In the June of 2017, Google confirmed that it was working on a built-in Ad Blocker for Chrome. An implementation of the tool was later released in the Chrome Canary. Finally, the much-awaited ad filtering tool is going live on 15th of February 2018.
This step of Google could be an attempt to make its dominance over the well-known AdBlock Plus (ABP) which was somewhat responsible for making the advertiser’s life miserable. The thing we should keep in mind is that this is not an alternative to AdBlock Plus. The AdBlock Plus eliminates the ads through browser extensions while Google works in a different way.
Google strives to ban the ads from your browser that are most annoying. Which means Google will be automatically blocking intrusive ads in Chrome instead of completely blocking all ads. Google will block only those ads which won’t follow the Coalition for Better Ads guidelines. When Google finds out that a website hosts ads that are against these guidelines, it will block all the ads on that website. Additionally, it will also block prestitial ads with a countdown or auto-playing video ads with sound.
Scroll-overs, large banners, auto-playing or animated ads and Pop-ups will trigger the new AdBlocker in Chrome. The websites must play by the Coalition’s rules else they would risk losing ad revenue from the Chrome users. Google Ad Blocker will be evaluating sample pages from the website based on how many violations are found and the site will be awarded one of the three ratings – “Passing”, “Warning”, or “Failing” status. If any websites have a “Failing” status for more than 30 days, then the tool removes all the advertisements on the website.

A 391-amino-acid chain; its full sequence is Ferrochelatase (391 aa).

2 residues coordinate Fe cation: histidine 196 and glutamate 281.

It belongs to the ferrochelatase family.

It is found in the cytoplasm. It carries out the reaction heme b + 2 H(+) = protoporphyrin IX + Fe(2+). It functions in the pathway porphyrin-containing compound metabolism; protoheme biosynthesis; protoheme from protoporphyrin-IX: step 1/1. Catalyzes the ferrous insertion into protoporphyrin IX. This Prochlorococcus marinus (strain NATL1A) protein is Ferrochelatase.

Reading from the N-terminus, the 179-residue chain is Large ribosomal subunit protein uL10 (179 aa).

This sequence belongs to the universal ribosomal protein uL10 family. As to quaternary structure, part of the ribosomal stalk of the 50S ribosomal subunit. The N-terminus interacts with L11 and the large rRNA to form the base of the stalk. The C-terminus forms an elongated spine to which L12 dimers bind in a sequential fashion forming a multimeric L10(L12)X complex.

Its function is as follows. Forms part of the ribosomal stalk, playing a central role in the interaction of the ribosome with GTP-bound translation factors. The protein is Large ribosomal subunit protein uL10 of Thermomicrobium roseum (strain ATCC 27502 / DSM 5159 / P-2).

The site owners will be notified their status through the Google Search Console. They will have an option to request the site to be re-reviewed after their addressed complaints. Chrome will keep blocking the ads as long as the status of the website is “Failing”, showing an “Ads Blocked” message to the users. This blocker is based on the EasyList Filter which doesn’t exempt Google’s own ad networks – Google’s AdSense and DoubleClick. Reportedly, Google is working on paywalls to help the publishers who don’t wish to rely on advertisements.
As of 12th February, around 42% of the websites that were violating Better Ads Standard have fixed their issues. This seems that Google doesn’t want to eliminate ads totally, instead make them less annoying.